Abortion Activists’ New Plot To Target Pro-Lifers In Georgia
Georgia Life Alliance recently uncovered a secret plot by NARAL, a national group fighting to legalize abortion until and after birth, to target pro-life lawmakers around Georgia with “gotcha questions” that they can capture on camera and use out of context to attack them with later.
When we uncovered their plot, we exposed them to our pro-life lawmakers in the State House and Senate to warn them to be prepared to be attacked in their districts this summer. But, since their strategy could easily turn against pro-lifers in the community as well, we’ve compiled their own sample questions and laid out answers to study and be prepared for pro-abortion attacks this summer.
Question 1: Do you support criminalizing abortion in Georgia?
Abortion is already criminalized in Georgia after 20 weeks, with certain exceptions. The Heartbeat Bill would simply move the marker for a criminal abortion from 20 weeks (when a baby in the womb can feel the pain of being killed during an abortion) back to when a baby’s heart begins to beat and can be detected – typically around 6 weeks.
- Will there be cases where someone gets an abortion and then someone is held accountable for that?
- That is already the case for all abortions in Georgia. Abortions must be documented and reported by abortionists to appropriate agencies. Criminal abortions are often uncovered by investigations by concerned communities or women who were victimized by abortionists who violate the law.
- Who do you think should face criminal penalties?
- Abortionists who break the law currently face criminal and civil penalties in Georgia. Women are exempt from prosecution under previous court rulings and state law.
- How would you know who the doctor is? Would you force women to give up their doctors? How would you pressure them to do that? If a woman refuses to give up the doctor, could she face legal repercussions?
- As stated already, when a doctor commits an abortion, it is already reported to appropriate agencies. We know who commits abortions in Georgia and abortionists who violate the law can be easily identified and held accountable.
- What about women that self-induce an abortion?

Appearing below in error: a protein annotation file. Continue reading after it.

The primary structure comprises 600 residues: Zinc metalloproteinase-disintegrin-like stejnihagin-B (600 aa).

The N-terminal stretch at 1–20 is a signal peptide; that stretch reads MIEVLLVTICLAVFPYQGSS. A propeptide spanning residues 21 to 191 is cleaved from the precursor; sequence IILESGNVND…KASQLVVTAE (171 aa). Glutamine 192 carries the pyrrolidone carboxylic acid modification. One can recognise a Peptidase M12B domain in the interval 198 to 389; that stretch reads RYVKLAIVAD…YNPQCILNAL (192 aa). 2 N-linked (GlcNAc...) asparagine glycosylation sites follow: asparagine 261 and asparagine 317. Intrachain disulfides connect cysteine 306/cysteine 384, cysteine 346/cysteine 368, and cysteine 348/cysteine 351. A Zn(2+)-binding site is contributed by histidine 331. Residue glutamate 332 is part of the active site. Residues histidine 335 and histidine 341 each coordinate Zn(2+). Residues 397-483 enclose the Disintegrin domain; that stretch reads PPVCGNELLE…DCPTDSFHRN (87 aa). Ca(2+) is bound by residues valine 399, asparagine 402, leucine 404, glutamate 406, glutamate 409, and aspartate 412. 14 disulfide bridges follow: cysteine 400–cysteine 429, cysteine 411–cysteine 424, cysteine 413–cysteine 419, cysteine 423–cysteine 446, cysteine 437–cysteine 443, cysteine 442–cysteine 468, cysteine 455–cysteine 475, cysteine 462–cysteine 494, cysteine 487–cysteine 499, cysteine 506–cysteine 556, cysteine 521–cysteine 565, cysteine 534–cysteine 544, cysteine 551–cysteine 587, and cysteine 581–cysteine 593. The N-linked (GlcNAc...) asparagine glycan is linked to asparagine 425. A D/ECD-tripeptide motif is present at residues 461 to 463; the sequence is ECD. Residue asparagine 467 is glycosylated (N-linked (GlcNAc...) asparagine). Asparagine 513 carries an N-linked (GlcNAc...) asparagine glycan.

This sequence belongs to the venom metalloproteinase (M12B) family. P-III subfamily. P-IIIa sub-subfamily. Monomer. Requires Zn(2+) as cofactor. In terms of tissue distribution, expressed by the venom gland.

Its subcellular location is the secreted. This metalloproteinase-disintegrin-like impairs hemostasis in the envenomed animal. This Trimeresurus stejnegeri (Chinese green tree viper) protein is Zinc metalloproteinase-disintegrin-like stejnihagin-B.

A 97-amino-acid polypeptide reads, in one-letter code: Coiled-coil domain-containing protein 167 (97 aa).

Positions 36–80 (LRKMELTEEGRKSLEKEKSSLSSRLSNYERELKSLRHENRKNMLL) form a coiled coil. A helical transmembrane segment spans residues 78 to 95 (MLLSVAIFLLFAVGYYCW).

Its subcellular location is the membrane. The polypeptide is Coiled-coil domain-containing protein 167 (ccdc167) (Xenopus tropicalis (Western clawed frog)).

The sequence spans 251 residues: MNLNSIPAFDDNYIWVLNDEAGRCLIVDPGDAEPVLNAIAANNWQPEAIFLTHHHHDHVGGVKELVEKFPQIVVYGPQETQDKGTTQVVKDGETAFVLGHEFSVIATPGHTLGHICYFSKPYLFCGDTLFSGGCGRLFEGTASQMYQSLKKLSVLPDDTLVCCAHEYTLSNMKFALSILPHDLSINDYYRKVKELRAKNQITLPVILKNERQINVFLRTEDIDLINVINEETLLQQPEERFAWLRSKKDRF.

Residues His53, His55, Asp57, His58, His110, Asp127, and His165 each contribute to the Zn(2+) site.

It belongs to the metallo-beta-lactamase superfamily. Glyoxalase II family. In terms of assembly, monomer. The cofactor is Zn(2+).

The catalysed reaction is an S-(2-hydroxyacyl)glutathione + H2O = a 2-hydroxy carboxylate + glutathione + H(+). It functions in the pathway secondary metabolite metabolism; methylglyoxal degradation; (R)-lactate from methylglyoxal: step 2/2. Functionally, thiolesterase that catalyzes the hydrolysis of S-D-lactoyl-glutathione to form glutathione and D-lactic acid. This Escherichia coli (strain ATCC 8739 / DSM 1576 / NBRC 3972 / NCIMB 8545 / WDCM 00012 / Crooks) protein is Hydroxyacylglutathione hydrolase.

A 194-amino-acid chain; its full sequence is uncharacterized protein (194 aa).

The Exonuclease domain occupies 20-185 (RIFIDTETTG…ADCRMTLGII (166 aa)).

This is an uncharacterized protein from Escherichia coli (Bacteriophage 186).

- As stated already, women who self-induce abortions are exempt both in statute and in previous court rulings.
Question 2: Personhood: Should a fetus have the same legal protections as any human?
Yes, that’s current Georgia law for children over 20 weeks old in the womb who are targeted for abortion or for any child who is killed by a negligent third party under our feticide law. The Heartbeat Bill simply moves the marker for those legal protections back to when a baby’s heartbeat is detected (typically around 6 weeks) for babies targeted for abortions, adds additional protections under the feticide law, and adds those children into the state tax law and child support law.
- How does this bill affect incarcerated pregnant people? How is a fetus protected in prisons and jails?
- The Heartbeat Bill does not specifically add protections for children in the womb of a mother who is incarcerated. However, the Dignity for Incarcerated Women Act (HB 345) – which was championed by the leading pro-life organization in the state (Georgia Life Alliance), authored by the House HHS Committee Chairman who approved the Heartbeat Bill (Rep. Sharon Cooper), and sponsored in the Senate by the same Senator who sponsored the Heartbeat Bill (Senator Renee Unterman) – provides protections to pregnant incarcerated women from being shackled and helps ensure healthy mothers and healthy babies in our prisons and jails.
Question 3: Does [HB] 481 include any safeguards against pregnant people who experience a miscarriage from being investigated?
Women experiencing the tragedy of miscarriage and the doctors providing them care are already protected under Georgia law and in previous court rulings from investigation after miscarriage. The Heartbeat Bill adds additional protections for them and does not reduce current law.
- How would you go about investigating a woman who had just had a pregnancy loss? There have already been instances around the country of women who have been interrogated in their hospital beds, and imprisoned after losing a pregnancy. Is this something you want to see in Georgia?
- As already stated, Women and their doctors are protected from this in Georgia law and in previous court rulings from being investigated or prosecuted after pregnancy loss. A woman is not currently at risk of investigation and the Heartbeat Bill does not change that.
Question 4: How do you think this bill affects maternal mortality?
According to academic studies, abortion is one of the leading causes of maternal mortality worldwide due to the number 1 complication of abortions after 6-8 weeks being obstetric hemorrhaging. Because 5 of the 10 worse Georgia counties for maternal mortality (Fulton, DeKalb, Gwinnett, Clayton, and Cobb) account for 36% of maternal mortality cases as well as 56% of all abortions statewide, we can reasonably assume that the Heartbeat Bill will help decrease maternal deaths and injuries so long as abortion doctors do not commit abortions illegally despite the law.
- Georgia has the highest maternal mortality rate in the country and half our counties don’t have OBGYNs. Why were those issues not prioritized if we care about human life?
- While Georgia certainly has more work to do to improve our maternal mortality numbers and provide the best care for women and children in our state, I don’t imagine opponents of the Heartbeat Bill would suddenly support it if we had the best maternal mortality numbers in the country. This year, we did form a study committee of experts to work with providers and stakeholders around the state to find the best solutions rather than impulsive measures to help address the issue.